The biggest time saver of all – saying no With the holidays upon us, we are faced with demands on time from a variety of friends, family, work, charities, churches and communities. It is very easy to over commit and to have days filled with obligations and promises. Even beyond the holidays, the constant barrage of youth sports, community outreach, charitable activities and family obligations can fill any calendar. The solution? The art of saying no. And it is an art. Saying no correctly will give the gift of time, the gift of using your time the way you want to spend it and gives the opportunity to really make a difference with family, work and community. Herewith is my three step plan for saying no. Follow this plan in this exact order to make saying no an art form. 1. Say no quickly. As soon as possible in a conversation gently insert the no word. You may have to repeat it but be gently persistent in using the word no. 2. Offer an explanation. This is an opportunity to temper the no so that there is not a breach in communications or trust. It also humanizes the no to make it palatable. 3. Offer an alternative. This gives you a chance to do what is asked but in a different time or format. It allows an examination of the request and puts additional information in front of the requester. Ready for a real life scenario? The following example will lead you through all three steps with some commentary that will show that there are cases which all three steps are not necessary. Your phone rings on a Thursday evening and it is a colleague from work who is also involved with you in a youth sports program. The colleague says that the youth are going to be going caroling Saturday night with the intent of having fun and requesting canned goods for the local food bank. Following the model, you immediately, gently and firmly say no. It is ok to start off with a remark about how good the idea sounds, but make sure that no is coming pretty quickly. Step two is appropriate here, so you can offer the explanation that you are scheduled for that time. It is not necessary to tell the colleague that you have promised your family a night drive to look at holiday displays. Step three you can offer an alternative, perhaps you can print off some sheet music or provide some drinks for the youth to carry along. All in all, your emotional bank account with your colleague and your family is intact. You have kept a promise and with little effort on your part, you have aided your colleague as well. The three step process should be followed in order, but it is not necessary to do all the steps. That is dependent upon the relationship and the request. A phone call from a telemarketer can be ended with a quick and firm no. In fact, it may be considered a favor to the marketer, allowing him or her to get to the next prospect. A family member may need a step two, an explanation, but a person farther out in your circle may only need to be told you are scheduled. The same logic applies for step three. Offering an alternative should always be your prerogative and for the most part offered without the sense of obligation you may be feeling. Your time is your own; guard it for the type of experiences you want, not to be a slave to obligations but to be a servant to others with the best you can give, time freely given with full attention.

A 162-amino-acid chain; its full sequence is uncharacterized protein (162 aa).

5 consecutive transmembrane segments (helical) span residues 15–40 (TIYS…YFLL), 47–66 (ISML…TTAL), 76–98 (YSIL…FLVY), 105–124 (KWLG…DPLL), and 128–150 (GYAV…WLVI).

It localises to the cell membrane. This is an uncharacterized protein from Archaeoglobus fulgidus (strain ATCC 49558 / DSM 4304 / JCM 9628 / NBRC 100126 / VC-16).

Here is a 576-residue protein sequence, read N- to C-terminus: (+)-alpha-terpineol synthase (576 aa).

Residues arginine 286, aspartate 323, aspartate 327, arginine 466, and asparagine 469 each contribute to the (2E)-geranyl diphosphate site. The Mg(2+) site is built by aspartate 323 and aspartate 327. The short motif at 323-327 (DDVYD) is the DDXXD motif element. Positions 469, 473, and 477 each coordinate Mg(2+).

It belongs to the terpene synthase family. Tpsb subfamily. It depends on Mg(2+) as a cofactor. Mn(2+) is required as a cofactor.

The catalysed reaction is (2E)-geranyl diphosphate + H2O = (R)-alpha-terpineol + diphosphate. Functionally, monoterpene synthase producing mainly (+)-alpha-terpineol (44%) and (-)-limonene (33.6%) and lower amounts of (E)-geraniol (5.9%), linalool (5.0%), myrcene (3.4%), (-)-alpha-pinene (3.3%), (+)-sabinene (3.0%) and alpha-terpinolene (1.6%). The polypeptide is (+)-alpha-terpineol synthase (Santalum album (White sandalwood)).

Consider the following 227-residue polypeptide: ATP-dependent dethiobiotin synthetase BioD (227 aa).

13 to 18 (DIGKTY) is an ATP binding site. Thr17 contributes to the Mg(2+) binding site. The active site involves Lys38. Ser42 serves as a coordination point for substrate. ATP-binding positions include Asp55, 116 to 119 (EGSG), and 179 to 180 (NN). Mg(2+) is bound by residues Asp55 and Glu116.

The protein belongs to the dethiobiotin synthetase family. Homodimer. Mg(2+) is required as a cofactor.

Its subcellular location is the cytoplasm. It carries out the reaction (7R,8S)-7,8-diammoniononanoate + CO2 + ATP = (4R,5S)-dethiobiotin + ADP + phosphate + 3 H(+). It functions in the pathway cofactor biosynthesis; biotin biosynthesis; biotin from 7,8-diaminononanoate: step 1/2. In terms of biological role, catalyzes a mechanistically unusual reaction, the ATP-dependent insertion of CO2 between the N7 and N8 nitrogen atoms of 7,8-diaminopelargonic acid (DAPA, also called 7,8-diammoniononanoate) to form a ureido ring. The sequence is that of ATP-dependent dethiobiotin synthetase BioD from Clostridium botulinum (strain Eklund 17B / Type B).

December 19, 2013